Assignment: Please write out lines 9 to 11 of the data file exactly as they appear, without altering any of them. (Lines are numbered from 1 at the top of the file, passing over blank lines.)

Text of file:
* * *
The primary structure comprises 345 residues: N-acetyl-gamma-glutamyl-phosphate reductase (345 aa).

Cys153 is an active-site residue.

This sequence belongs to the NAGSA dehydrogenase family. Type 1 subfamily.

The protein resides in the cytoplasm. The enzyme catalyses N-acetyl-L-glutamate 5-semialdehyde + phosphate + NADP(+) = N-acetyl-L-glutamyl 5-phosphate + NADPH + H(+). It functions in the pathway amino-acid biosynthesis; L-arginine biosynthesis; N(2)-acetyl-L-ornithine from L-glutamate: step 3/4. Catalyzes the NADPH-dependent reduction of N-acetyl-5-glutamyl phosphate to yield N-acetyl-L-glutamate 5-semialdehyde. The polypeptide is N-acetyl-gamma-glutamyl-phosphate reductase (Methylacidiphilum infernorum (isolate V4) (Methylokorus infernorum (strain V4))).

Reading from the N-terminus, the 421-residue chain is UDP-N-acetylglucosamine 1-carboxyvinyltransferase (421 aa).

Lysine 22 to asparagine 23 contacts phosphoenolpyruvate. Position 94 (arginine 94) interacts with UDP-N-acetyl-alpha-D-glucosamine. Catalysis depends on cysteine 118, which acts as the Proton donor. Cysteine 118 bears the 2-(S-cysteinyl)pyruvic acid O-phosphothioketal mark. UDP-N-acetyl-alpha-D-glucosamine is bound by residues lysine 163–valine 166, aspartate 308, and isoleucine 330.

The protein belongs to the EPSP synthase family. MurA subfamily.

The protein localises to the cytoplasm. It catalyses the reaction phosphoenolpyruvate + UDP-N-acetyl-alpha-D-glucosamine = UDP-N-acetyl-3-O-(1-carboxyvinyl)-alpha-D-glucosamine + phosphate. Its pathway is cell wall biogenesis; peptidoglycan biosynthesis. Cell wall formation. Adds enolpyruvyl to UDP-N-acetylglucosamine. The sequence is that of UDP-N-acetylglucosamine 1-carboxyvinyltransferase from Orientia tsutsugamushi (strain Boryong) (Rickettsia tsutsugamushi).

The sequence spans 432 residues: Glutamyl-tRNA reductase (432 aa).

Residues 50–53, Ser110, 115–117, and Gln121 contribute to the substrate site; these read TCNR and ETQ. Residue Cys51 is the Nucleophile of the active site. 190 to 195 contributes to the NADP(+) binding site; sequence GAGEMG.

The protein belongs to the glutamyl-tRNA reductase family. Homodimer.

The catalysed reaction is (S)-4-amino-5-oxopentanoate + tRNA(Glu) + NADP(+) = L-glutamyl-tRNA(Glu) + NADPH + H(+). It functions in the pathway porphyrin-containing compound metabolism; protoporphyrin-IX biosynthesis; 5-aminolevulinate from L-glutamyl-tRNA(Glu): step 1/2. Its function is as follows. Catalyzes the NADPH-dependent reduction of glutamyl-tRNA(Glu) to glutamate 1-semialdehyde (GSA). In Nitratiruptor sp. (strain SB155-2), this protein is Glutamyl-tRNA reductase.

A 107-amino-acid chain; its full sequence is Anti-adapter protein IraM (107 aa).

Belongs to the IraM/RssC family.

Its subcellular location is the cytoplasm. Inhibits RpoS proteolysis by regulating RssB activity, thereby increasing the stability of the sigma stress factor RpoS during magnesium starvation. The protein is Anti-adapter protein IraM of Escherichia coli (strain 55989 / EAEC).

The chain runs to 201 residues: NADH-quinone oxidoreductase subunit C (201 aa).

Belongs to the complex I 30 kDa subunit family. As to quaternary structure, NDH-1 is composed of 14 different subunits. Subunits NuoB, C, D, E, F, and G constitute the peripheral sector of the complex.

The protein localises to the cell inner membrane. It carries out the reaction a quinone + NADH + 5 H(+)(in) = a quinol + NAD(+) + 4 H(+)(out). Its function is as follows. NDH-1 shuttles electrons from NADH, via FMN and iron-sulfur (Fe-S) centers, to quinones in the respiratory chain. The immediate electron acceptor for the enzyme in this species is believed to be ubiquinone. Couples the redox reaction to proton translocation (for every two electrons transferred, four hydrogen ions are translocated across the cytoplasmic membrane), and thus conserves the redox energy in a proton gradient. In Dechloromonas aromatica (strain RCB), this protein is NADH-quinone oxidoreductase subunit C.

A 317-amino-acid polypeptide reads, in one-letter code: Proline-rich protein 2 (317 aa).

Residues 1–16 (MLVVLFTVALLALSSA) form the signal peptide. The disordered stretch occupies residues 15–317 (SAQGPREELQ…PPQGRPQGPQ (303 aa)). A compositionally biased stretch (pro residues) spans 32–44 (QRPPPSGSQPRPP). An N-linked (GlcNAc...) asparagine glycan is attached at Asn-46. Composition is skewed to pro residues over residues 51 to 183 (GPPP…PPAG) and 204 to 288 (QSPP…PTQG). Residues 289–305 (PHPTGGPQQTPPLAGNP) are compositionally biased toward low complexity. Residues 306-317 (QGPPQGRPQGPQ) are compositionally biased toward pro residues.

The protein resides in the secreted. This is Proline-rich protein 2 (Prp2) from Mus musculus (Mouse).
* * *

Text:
The sequence spans 432 residues: Glutamyl-tRNA reductase (432 aa).

Residues 50–53, Ser110, 115–117, and Gln121 contribute to the substrate site; these read TCNR and ETQ. Residue Cys51 is the Nucleophile of the active site. 190 to 195 contributes to the NADP(+) binding site; sequence GAGEMG.

The protein belongs to the glutamyl-tRNA reductase family. Homodimer.